About last night …

While the rest of the world is enjoying  brunch this morning, your Montreal Canadiens are in Brossard holding a rare Sunday practice.

You’re reaching for croissants. They’re searching for answers.

There are six games left in the team’s regular season.

Four are on the road – where the Canadiens 18-18-1 record is the worst among 16 teams that currently hold playoff spots in the NHL.

We can take solace, perhaps, from a sense of déja vu.

The Canadiens lost their 76th game last season, 42 to New Jersey at the Bell Centre. It dropped their record to 37-31-8.

Then they lost Game 77 at home, 2-1 to Carolina, before Jaro Halak posted back-to-back shutouts of Philadelphia and Buffalo.

The final three games of the 2009-’10 season were a shootout loss on the Island, a loss in Carolina and an overtime loss in Toronto.

The Canadiens snuck into eighth place, and no one thought they had a prayer in their opening-round series against Washington.

“History repeats itself,” said the great hockey coach Karl Marx, “first as tragedy, second as farce.”

The Canadiens’ current run combines the tragedy and farce stages. Getting annihilated in the Revenge on Chara Bowl was tragic. Three first-period shots and three penalties on home ice against Washington is farcical.

The Canadiens had 18 SoG last night. That’s a season low – just nipping the 19 the Canadiens managed against San Jose at the Bell Centre on Dec. 4 – a 3-1 win!

Rookie Braden Holtby will never have an easier shutout than last night’s. Like Ryan Miller and Tim Thomas this week, Holtby was under absolutely zero duress.

Not the least annoying aspect of  the most recent loss in Boston were those TV closeups of Thomas smiling through his mask. The Bruins’ goaltender made 41 saves, and he was still laughing.

Carey Price has stopped smiling. Arpon Basu got to him early in the room last night, and his piece describes Price showing signs of frustration before adopting his customary air of calm for the media scrum.

Basu also offers some interesting thoughts on Scott Gomez. He thinks the target of Bell Centre boo birds and talk radio yahoos has to rescue his season to get the team back on the right track.

But can Gomez do it?

Zdeno Chara’s devastating hit on Max Pacioretty set off a domino effect on the Canadiens’ attack. Without Max-Pac, who was emerging as the power-forward complement to their skills as a passer and scorer, respectively, Gomez and Brian Gionta have faltered badly. Combine this with Tomas Plekanec’s injury, the ongoing struggles of Michael Cammalleri and you have the formula for three shutout losses.

Travis Moen has Pacioretty’s size but neither his speed or skill.  Andrei Kostitsyn was tried on the line last night; but he has never ben able to figure out Gomez, and vice-versa.

What would you do to get Gomez and Gionta going?

Try Benoit Pouliot as their LW?

Jeff Halpern?

It’s not like there are a lot of attractive options.  The Canadiens are the lowest-scoring of 16 teams sitting in playoff spots, and that’s not surprising when they have players like Moen and Halpern as part of their Top Six rotation.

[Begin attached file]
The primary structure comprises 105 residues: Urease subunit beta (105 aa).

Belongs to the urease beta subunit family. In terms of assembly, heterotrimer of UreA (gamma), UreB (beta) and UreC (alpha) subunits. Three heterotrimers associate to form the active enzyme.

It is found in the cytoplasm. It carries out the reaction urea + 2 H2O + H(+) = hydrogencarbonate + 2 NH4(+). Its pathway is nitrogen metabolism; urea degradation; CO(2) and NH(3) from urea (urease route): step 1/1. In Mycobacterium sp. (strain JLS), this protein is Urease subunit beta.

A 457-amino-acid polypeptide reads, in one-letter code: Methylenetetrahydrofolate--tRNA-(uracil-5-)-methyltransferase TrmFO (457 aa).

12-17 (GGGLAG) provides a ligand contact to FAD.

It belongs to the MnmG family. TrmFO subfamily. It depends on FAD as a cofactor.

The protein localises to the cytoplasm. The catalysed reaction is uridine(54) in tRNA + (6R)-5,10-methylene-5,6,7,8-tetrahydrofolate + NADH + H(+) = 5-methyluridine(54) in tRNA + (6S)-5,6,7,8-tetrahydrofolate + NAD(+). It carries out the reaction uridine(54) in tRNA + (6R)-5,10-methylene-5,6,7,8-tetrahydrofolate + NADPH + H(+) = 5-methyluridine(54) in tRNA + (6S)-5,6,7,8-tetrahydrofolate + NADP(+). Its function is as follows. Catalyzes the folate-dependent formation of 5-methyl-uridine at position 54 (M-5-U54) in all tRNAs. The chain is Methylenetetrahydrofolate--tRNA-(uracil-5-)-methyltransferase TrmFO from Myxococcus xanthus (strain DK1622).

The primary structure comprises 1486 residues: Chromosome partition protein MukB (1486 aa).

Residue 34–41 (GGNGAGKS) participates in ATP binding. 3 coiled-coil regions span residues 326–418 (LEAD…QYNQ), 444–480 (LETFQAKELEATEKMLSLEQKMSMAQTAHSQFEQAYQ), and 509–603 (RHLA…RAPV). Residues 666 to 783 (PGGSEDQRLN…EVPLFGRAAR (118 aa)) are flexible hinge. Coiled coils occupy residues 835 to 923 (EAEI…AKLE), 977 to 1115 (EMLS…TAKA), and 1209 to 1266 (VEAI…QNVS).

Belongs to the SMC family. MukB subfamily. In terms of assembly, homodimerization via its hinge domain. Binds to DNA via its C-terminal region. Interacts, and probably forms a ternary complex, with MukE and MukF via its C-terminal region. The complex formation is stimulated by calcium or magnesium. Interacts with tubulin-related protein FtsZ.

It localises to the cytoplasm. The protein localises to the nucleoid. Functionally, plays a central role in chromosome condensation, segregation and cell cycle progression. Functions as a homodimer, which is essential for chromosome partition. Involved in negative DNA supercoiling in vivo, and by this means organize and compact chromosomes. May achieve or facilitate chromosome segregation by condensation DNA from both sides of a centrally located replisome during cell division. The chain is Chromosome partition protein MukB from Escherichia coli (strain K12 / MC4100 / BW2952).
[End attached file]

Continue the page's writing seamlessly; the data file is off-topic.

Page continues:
Washington, which is second in the Eastern Conference, has scored only five more goals than the Canadiens, 205-200. But they’ve allowed 16 fewer (182-196), and you could see why last night.

The Caps play a variation of the Jacques Martin puck-support system that Montreal coach-bashers love to hate. If you watched the game on TV, there were always five white jerseys in the frame, close to the puck in all three zones.

The system cuts down on quality chances against. If you have good goaltending, the system gives you a chance in every game.

The Canadiens have good goaltending … great, in fact.

But they don’t have Washington’s quick, puck-smart defence corps.

And they can’t score goals.

Are we witnessing a repeat of last season’s desperate finish?

The Canadiens should make the playoffs. They are seven points up on ninth-place Carolina, so barring an epic collapse …

Nah, don’t even want to think about it.

Atlanta is at the Bell Centre on Tuesday night.

Must. Win. Game.

•  •  •

Guest Comment, from newbie BoomBoomMax:

We keep bringing up the losses of Markov and Gorges, Gomez’ inability to hit his stride, ‘snipers’ hibernating through extended periods of time, the line juggling, the tough schedule, players playing hurt and last but not least, Dan Stanchion’s dirty hit on Paciorety (Well, that’s the NHL’s ruling anyways as Stanchion got suspended indefinitely and Chara is still out there mugging smaller players)… In my humble opinion, none of that fully explains the players’ total lack of passion on the ice.

If I may speak in metaphors. Martin looks like a University professor who ran out of ways to explain Risk Management Economics to his students… Sure, Hal is a stud and Carey is Class President, but all in all, the bulk of the group is oblivious… Grades are not improving and the final exam is right around the corner. Worst, I think they might be starting to realize that this might not be what they wanted to study in the first place.

Cammaleri always wanted to be a rockstar, Pouliot, a pilot, Plekanec was contemplating a career as mechanical engineer and PK got caught by the teacher, writing poetry rather than listening. Gomez is the easy going guy who took the class thinking he would meet cute girls, but ended up back in his old girlfriend’s arms (Gionta’s) and the love is way gone. But I digress…

Sure they are getting paid big money to attend Professor Martin’s class, but they sure don’t seem to give a damn anymore… Yet, I am not holding Jacques entirely responsible for what has become of our sixth seed bubble team, but I sure hope he brings a twist to his teachings or I fear the players will eventually drive him out of town….

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